Eleven-year-old Braefoot elementary school student Rachel Smith reads a book to Toby

Eleven-year-old Braefoot elementary school student Rachel Smith reads a book to Toby

Therapy dogs help kids overcome barriers to reading

Toby is a terrific listener when Rachel Smith reads aloud.

“Right on cue, Kristy flounces into the dinner hall with her little gaggle of friends,” the 11-year-old begins to read.

Toby looks at her, lies down and gets comfortable as Rachel continues with ease. “They push their way to the front of the queue, then saunter over to the table where I’m sitting alone with my macaroni cheese and chips.”

Toby relaxes, focusing his attention on Rachel, who periodically lifts her head from her Chocolate Box Girls novel to scratch the small dog behind his ears.

The seven-year-old Jack Russell terrier-King Charles spaniel mix is a therapy dog with St. John Ambulance, and provides children with a supportive ear while they improve their literacy.

“Often times children aren’t comfortable reading aloud to their peers in class,” says Kate Heron, SJA’s regional co-ordinator for therapy dogs on Vancouver Island. “The great thing about reading to a therapy dog is they are a nonjudgmental audience.”

Braefoot elementary is the first school on the South Island to use SJA’s Reading Tails program in class. The read-to-a-dog service has been around for the better part of a decade on the mainland, but only recently came to Vancouver Island.

Daphne Taylor, Toby’s owner, sits with her dog and the Braefoot kids one-on-one while they read to their four-legged friend. She sits back and listens attentively, too, to intermittently help with pronunciation and offer positive feedback. “The children seem very confident, very willing to do their reading when Toby’s here,” Taylor says.

“There’s a very quick bond that’s formed between a small animal like him and small children when they walk into the classroom and see him for the first time,” Taylor said.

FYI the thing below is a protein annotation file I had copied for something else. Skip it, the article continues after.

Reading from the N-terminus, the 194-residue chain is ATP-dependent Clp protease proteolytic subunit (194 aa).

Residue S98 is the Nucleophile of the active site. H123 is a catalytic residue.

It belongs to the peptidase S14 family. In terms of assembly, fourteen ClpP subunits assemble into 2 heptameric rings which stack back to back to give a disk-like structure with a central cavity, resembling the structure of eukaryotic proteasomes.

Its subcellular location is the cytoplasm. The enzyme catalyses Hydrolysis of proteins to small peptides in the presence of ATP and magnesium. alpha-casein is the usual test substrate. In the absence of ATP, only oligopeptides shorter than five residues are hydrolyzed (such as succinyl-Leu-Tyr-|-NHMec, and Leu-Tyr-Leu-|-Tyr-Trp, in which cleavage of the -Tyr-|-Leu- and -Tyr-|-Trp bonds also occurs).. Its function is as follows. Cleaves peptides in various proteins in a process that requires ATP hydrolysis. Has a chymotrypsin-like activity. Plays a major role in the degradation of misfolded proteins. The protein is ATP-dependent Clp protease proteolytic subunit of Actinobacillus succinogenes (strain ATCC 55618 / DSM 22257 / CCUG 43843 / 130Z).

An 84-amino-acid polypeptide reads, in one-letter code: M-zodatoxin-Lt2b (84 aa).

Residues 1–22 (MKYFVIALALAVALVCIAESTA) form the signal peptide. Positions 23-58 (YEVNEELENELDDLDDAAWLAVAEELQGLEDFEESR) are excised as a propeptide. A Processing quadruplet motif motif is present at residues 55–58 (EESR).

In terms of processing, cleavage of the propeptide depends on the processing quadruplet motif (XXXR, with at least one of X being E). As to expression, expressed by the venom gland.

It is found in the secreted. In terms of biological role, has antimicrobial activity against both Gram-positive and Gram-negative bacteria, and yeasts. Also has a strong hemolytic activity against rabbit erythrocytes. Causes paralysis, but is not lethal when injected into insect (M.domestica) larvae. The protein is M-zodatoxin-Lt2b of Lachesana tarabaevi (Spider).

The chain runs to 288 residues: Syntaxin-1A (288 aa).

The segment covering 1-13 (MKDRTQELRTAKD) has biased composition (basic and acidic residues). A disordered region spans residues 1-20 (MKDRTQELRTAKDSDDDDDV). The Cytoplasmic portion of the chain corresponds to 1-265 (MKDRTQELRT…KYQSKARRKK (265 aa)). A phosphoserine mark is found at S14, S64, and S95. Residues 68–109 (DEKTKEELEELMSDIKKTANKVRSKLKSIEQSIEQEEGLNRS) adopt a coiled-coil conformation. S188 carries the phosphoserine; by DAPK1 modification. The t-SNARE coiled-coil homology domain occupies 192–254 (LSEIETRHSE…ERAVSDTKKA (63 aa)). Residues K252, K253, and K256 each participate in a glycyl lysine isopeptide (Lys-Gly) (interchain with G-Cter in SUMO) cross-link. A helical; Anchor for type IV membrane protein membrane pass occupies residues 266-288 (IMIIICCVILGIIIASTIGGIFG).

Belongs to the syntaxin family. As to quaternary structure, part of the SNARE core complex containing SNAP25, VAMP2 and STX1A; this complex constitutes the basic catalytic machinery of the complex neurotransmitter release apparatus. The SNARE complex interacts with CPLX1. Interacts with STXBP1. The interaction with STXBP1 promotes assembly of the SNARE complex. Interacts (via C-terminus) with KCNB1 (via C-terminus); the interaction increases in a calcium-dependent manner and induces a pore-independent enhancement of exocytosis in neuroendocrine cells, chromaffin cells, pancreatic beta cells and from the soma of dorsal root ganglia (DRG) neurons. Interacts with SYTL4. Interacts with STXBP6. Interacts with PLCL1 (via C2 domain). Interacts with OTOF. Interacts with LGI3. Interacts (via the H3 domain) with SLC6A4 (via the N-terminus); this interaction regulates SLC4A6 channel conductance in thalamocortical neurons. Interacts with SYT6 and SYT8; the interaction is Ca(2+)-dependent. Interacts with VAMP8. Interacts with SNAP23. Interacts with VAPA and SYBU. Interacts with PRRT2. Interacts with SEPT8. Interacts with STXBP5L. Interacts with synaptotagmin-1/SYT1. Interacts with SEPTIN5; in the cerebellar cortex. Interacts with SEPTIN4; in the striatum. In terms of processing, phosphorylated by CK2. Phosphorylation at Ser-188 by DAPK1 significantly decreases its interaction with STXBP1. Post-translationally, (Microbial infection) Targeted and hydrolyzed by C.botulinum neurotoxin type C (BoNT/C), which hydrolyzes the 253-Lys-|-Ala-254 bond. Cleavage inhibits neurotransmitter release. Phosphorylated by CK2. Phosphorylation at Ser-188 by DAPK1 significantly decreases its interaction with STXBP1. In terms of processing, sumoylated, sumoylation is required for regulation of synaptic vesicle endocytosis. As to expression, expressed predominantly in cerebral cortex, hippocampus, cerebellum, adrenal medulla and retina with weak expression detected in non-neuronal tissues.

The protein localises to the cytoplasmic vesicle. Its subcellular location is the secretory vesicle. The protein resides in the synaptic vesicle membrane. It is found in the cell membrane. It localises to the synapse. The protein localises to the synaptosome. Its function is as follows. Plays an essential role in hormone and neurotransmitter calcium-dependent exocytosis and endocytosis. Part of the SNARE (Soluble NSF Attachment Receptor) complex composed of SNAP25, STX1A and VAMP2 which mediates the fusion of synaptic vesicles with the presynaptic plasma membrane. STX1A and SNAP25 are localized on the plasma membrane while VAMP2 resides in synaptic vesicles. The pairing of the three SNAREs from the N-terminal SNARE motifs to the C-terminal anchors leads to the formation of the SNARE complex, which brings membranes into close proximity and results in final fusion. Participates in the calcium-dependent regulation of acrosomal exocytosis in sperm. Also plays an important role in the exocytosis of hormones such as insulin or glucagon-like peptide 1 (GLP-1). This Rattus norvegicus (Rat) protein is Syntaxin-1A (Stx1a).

Braefoot principal Tarj Mann agrees. He sees great value in the Reading Tails program, as it gives readers literacy practice, as well as a sort of therapeutic friend.

“The students really focus and really enjoy it, and they do a good job,” he says. “Literacy is such a big thing in our school. It’s the foundation of what we do, along with numeracy and social responsibility.”

Not just any dog is suited to be a therapy dog. Toby had to go through rigorous training to prove he could stay calm in typical classroom scenarios, like being cornered by groups of kids or inundated with loud noises. He is the first child-certified therapy dog in Greater Victoria.

SJA’s therapy dog program is not only for kids and reading. The dogs are also brought into schools and children’s hospitals to provide comfort, and senior care homes for companionship. “St. John Ambulance is probably best known for first aid care, but that isn’t all there is. It’s our mandate to respond to wherever there’s a need,” Heron says. “Children’s literacy can always improve.”

Reading Tails was launched on the Island in the Comox Valley in 2009. Now SJA hopes more schools in Greater Victoria will take advantage of the program.

Toby is a head-turner when Taylor walks him through the halls of the school on a thin red leash. But he’s much more than a novelty when students have a pair of floppy, furry ears listening to their stories.

“They are reading to the dog, not me,” Taylor says. “I find it very satisfying for my own self, but they find it reassuring, and get confidence and self esteem from having him as their audience.”

For more information on the therapy dog program, or to get involved, visit www.sja.ca/bcyukon.

kslavin@saanichnews.com

Literacy is key

• On June 2, Braefoot held its seventh annual Book Binge, where students exchange old books for more challenging literature to get them through the summer.

• Books cost one ticket each, and students earn more tickets by bringing in more books for their peers to take home.

• “It’s inspiring to see kids come in with an armload of books they’d like to see passed on to students in younger grades,” principal Tarj Mann said. “It touches on the literacy and social responsibility aspects of our core values.”

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